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Comes, Ashley L.; Papiol, Sergi; Müller, Thorsten; Geyer, Philipp E.; Mann, Matthias; Schulze, Thomas G. (2018): Proteomics for blood biomarker exploration of severe mental illness: pitfalls of the past and potential for the future. In: Translational Psychiatry, Vol. 8, 160
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Abstract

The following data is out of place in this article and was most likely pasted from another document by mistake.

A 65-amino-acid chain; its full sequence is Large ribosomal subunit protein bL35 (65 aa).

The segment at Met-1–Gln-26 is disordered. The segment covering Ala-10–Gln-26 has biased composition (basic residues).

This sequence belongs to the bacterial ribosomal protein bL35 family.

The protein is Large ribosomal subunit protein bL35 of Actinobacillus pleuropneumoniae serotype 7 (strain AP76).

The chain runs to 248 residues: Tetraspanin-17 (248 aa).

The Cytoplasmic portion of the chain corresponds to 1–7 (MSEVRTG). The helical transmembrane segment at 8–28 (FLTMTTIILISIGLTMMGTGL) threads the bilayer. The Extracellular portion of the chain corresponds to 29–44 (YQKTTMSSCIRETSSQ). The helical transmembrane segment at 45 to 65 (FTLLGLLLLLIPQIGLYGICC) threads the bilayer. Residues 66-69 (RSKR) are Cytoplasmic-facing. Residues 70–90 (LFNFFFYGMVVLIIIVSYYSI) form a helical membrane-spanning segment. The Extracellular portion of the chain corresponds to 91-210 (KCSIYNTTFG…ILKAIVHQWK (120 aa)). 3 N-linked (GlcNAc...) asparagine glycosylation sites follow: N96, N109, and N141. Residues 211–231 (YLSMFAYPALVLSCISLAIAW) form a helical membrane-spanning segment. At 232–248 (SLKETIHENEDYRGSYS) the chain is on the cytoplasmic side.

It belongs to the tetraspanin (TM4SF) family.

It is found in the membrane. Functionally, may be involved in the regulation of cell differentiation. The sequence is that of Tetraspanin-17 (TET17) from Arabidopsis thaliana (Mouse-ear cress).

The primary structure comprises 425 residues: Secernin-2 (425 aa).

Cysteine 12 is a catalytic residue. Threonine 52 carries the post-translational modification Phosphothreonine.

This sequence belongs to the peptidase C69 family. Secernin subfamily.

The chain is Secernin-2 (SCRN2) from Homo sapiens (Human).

Recent improvements in high-throughput proteomic approaches are likely to constitute an essential advance in biomarker discovery, holding promise for improved personalized care and drug development. These methodologies have been applied to study multivariate protein patterns and provide valuable data of peripheral tissues. To highlight findings of the last decade for three of the most common psychiatric disorders, namely schizophrenia (SZ), bipolar disorder (BD), and major depressive disorder (MDD), we queried PubMed. Here we delve into the findings from thirty studies, which used proteomics and multiplex immunoassay approaches for peripheral blood biomarker exploration. In an explorative approach, we ran enrichment analyses in peripheral blood according to these results and ascertained the overlap between proteomic findings and genetic loci identified in genome-wide association studies (GWAS). The studies we appraised demonstrate that proteomics for psychiatric research has been heterogeneous in aims and methods and limited by insufficient sample sizes, poorly defined case definitions, methodological inhomogeneity, and confounding results constraining the conclusions that can be extracted from them. Here, we discuss possibilities for overcoming methodological challenges for the implementation of proteomic signatures in psychiatric diagnosis and offer an outlook for future investigations. To fulfill the promise of proteomics in mental disease diagnostics, future research will need large, well-defined cohorts in combination with state-of-the-art technologies.